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PhD Candidate, University of Western Australia; ME (Chemical), University of New South Wales
Australia’s liquefied natural gas (LNG) exports are forecast to increase from 62 million t in 2017-18 to 78 million t in 2019–20, representing a value of more than $50 billion.
A key risk to LNG production, however, is the formation of solids in a processing plant’s high-pressure cryogenic heat exchanger.
This freeze-out of impurities can lead to blockages and necessitate expensive plant shutdowns. The severity of the financial loss — around $70 million per missing LNG cargo — is significant, as is the associated environmental damage.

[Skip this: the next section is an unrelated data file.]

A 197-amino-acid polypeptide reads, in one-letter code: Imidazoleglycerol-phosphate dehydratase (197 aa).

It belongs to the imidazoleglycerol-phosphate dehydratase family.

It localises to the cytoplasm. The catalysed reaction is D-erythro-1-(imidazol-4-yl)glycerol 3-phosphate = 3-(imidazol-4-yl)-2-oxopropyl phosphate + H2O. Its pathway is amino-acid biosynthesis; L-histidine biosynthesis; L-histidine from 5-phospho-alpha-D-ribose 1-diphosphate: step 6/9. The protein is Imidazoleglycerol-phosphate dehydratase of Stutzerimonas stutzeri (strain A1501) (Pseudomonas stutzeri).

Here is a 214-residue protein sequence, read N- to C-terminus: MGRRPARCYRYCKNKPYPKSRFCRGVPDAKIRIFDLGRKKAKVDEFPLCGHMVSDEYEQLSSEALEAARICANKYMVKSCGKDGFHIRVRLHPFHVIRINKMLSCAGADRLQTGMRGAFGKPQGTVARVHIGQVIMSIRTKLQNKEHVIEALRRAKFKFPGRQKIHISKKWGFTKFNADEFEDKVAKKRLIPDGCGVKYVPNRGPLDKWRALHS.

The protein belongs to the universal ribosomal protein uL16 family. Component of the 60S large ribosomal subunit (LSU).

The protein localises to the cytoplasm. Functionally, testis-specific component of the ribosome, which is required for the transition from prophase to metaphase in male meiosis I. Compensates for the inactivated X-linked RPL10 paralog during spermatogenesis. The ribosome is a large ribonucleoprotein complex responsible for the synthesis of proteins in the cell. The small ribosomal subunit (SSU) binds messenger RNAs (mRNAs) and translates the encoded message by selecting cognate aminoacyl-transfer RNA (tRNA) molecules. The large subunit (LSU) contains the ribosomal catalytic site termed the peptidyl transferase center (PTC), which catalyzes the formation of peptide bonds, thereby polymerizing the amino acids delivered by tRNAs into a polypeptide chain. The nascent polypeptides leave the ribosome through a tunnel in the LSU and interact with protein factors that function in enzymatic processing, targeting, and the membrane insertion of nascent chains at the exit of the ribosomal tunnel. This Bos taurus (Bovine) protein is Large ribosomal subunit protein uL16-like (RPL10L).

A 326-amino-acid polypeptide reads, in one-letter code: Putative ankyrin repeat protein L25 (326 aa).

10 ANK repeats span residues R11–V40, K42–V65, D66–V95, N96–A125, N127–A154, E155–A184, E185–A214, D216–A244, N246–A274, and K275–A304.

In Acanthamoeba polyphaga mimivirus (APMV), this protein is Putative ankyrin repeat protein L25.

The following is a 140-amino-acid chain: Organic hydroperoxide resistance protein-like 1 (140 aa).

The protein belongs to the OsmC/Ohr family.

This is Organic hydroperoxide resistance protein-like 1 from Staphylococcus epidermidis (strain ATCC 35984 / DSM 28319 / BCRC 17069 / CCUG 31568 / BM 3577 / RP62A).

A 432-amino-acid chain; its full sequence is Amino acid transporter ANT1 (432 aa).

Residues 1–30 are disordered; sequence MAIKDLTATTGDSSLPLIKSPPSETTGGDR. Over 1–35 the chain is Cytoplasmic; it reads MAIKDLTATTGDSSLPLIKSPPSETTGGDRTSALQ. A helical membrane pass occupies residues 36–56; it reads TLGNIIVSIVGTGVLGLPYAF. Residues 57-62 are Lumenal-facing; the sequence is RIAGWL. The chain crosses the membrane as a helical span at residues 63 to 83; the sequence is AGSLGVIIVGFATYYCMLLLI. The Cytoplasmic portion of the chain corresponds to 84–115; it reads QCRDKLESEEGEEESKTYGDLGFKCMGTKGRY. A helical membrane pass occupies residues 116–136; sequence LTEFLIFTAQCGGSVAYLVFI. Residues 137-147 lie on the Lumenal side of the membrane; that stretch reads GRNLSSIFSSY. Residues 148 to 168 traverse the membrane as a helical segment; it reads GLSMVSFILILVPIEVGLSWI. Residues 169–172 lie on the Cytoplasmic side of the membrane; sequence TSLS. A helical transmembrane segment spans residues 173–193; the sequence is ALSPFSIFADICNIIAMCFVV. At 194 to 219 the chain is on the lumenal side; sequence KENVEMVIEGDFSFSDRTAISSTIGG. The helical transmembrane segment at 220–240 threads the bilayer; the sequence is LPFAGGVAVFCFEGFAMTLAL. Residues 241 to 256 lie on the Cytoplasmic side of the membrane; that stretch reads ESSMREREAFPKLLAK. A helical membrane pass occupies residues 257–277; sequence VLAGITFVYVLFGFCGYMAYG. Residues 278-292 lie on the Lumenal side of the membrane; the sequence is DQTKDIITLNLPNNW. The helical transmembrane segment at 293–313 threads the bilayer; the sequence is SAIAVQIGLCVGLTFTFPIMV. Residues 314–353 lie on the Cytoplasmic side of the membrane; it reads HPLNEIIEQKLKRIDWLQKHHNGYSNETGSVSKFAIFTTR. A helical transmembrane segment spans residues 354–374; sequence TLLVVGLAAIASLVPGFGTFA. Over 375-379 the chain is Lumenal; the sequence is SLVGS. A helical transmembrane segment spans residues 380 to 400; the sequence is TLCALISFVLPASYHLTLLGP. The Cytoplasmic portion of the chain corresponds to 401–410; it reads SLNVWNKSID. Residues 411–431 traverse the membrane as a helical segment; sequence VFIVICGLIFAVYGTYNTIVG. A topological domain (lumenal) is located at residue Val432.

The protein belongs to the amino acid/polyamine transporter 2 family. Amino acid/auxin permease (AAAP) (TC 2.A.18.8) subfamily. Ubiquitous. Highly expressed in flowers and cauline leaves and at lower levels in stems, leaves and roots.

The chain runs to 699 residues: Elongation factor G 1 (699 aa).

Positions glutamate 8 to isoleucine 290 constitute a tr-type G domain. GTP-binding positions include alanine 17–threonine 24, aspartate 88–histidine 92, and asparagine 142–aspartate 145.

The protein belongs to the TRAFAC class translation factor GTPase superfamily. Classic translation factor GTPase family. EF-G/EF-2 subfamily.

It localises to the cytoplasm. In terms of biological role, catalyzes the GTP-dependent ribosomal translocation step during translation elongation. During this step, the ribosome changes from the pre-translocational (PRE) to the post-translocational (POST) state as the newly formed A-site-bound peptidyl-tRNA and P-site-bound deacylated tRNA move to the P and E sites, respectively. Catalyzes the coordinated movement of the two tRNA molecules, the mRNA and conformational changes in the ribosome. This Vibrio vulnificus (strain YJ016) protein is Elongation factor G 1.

The application of this innovation has gone beyond and above the LNG industry to space science.
University of Western Australia PhD Candidate Arman Siahvashi has developed an innovative apparatus that can visually measure the freezing temperatures of hydrocarbons at cryogenic temperatures.
This data, according to Siahvashi, is crucial to solving the problem of freeze-out. His innovative apparatus visually measures the thermodynamic freeze-out of the hydrocarbons responsible for the shutdowns.
The exceptional accuracy, control and stability at cryogenic temperatures — down to minus 190ºC — of the apparatus have made it a novel and powerful alternative to conventional blind measurement methods such as calorimetry.